The Harris Moody Brick sat on more than 2,300 acres when it was purchased by the Moodys in 1873, and the Moody family lived in the home until Judge Moody moved to Scottsboro about 1917.  It was then occupied by families that managed the farm the next 70+ years.  Paralee Moody was born in the home in 1902 and always referred to the brick as a friendly old place.  She continued to drive out with her sister to see the restoration progress all the way up until she died at the age of 104.

The Harris Moody Brick has some entertaining ghost stories that repeat themselves and continue to build now that the vandals of the 1980’s have matured and want to be called “ghost hunters”  and known for acts other than all but destroying the residence, family cemetery, and farm buildings after the last farm manager, Jack Hambrick, and his family moved out.

Several myths and their rebuttals are presented that indicate not only is American History being misquoted by the ghost hunters but the actual history of the residence is not known.

  1. It has been said that Harris chained and shackled his slaves in the basement and that night time visitors of the 1980’s could hear the ghosts rattling their chains.  When the house burned in April 1888 and when it was rebuilt a brick smoke house was added to the back of the house.  The smoke house had an outside entrance and a dirt floor.  It was in the smoke house that chains were used for hanging meat to be cured and not used for shackling slaves as the smoke house was added 30 years after the Civil War.  One visitor said that they brought their girl friends out to hear the chains rattling and upon hearing the chains rattling the girls would scream, but it was actually granddaddy’s logging chains which a buddy rattled.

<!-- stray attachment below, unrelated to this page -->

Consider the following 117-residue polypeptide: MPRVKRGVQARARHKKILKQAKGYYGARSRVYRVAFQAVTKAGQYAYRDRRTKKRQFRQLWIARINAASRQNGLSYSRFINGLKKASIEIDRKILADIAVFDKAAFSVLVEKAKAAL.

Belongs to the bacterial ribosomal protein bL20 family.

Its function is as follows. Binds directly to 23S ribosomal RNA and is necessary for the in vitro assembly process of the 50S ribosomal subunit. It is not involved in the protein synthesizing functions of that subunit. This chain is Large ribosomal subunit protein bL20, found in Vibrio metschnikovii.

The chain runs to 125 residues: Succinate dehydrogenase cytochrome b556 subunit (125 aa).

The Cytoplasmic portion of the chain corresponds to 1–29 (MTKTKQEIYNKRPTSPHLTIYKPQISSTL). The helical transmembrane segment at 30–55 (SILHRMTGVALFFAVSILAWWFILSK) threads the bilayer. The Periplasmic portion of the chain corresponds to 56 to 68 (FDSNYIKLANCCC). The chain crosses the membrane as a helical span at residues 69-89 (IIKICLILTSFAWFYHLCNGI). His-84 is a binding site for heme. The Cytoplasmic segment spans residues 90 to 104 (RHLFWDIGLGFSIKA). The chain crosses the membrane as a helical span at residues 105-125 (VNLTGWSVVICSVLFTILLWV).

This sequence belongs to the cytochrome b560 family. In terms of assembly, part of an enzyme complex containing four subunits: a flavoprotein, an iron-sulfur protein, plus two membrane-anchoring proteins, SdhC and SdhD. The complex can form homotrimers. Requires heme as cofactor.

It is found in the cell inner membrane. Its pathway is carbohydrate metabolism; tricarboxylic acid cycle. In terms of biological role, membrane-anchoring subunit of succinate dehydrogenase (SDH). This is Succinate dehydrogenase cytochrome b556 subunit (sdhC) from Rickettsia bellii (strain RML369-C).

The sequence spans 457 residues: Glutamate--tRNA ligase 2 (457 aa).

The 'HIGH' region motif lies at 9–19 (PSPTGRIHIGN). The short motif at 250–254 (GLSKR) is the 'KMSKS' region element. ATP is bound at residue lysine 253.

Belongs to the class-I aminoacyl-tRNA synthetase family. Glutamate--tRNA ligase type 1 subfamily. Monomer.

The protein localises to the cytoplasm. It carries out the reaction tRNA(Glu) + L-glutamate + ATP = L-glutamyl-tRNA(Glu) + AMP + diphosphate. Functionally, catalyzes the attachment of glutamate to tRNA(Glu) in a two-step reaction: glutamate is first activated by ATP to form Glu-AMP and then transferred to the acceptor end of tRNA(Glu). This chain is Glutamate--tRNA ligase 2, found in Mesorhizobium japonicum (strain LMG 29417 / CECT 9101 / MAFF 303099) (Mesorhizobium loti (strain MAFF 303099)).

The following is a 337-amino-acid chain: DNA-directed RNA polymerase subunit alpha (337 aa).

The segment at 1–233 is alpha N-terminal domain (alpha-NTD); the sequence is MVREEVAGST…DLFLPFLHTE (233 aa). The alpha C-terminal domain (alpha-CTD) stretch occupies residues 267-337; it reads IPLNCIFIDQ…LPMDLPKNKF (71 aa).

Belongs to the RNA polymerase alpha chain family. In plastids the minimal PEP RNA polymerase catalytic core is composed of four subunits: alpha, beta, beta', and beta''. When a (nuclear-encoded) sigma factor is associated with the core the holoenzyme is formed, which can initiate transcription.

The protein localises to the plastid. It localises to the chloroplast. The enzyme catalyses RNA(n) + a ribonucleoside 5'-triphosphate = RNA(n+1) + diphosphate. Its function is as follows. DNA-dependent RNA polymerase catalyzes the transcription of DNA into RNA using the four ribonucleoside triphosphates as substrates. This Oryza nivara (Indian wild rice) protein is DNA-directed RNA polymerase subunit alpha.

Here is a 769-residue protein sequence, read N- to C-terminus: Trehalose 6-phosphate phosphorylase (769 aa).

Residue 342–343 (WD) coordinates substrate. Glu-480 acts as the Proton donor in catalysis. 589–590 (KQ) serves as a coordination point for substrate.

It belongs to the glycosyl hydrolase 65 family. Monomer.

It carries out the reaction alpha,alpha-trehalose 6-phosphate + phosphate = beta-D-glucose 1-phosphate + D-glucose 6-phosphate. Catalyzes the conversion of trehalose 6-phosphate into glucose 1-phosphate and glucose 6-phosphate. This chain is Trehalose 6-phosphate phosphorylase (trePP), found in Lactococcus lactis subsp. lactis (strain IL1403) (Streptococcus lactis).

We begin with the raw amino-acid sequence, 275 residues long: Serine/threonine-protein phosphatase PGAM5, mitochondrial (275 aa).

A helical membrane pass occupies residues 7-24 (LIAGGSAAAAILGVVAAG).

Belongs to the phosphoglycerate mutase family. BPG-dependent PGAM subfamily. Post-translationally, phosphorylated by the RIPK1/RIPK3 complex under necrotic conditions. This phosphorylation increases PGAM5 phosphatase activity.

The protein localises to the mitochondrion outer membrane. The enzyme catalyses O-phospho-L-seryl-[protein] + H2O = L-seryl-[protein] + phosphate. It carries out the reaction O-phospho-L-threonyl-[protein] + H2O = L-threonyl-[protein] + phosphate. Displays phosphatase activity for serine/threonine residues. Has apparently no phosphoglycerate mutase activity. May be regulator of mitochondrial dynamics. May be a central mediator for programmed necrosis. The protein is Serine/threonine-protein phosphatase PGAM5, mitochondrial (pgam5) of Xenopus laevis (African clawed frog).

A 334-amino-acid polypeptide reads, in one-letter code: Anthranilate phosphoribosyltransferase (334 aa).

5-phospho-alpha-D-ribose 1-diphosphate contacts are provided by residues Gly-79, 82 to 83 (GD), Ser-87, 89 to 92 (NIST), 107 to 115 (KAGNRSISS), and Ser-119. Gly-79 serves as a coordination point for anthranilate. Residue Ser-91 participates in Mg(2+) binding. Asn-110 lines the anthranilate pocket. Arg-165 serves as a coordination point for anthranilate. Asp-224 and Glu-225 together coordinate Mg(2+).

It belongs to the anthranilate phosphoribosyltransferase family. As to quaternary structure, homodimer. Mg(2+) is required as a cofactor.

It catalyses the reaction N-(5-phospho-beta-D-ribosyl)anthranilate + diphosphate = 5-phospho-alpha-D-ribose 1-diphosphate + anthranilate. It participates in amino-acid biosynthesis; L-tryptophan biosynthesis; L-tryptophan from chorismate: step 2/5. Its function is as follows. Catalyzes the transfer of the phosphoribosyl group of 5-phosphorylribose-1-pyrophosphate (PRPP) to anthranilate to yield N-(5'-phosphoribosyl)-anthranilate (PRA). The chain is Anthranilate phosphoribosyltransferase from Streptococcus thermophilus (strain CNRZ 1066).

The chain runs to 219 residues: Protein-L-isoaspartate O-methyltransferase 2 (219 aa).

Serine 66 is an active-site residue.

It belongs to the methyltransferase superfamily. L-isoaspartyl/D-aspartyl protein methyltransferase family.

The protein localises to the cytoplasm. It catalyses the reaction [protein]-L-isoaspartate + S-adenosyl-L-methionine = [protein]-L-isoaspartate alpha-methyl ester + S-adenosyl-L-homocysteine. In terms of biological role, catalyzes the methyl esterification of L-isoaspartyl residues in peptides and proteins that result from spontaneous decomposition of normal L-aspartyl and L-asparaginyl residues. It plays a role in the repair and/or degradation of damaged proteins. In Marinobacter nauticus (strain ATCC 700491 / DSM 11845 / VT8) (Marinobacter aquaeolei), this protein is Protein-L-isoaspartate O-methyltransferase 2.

2. A visiting Moody family member said she wanted to see the horse hoof prints on the stair treads from when the Yankees took their horses upstairs.  The stair cases burned when the house burned in 1888, so no horse hoof prints.
  3. Hambrick family members said they were told the house was used as a Union Civil Was hospital.  Bridgeport was a large Union hospital camp and Stevenson was to a lesser extent following the 1863 Chattanooga campaign and onward.  Union soldiers were first treated in Chattanooga and then sent by train to Bridgeport where surgery was performed and patients received care until they could be transported by rail to Nashville (on the NC&StL railroad).  The “Widow Harris” house, as it was known during the Civil War, was over seven miles from the Memphis Charleston Railroad.  Union hospitalized soldiers were not sent to Memphis and if so, probably would have bled to death before reaching the Widow Harris house as a result of the mule and wagon ride from the railroad.  One ghost hunter story is that when the house was a hospital, amputated arms and legs are buried under the driveway of the house.  There are no arms and legs buried under the driveway as the house was not used as a hospital during the Civil War and the driveway dates to 2006.
  4. The Sanders family tells a story that their ancestor was murdered and buried on the Moody family farm during the Civil War.  Today, the Sanders family have a cemetery located about a half mile from the brick which could have been the location of the murder and burial of the mule, but not at the brick itself, as the Harris farm was more than 2,300 acres at the time of this family story.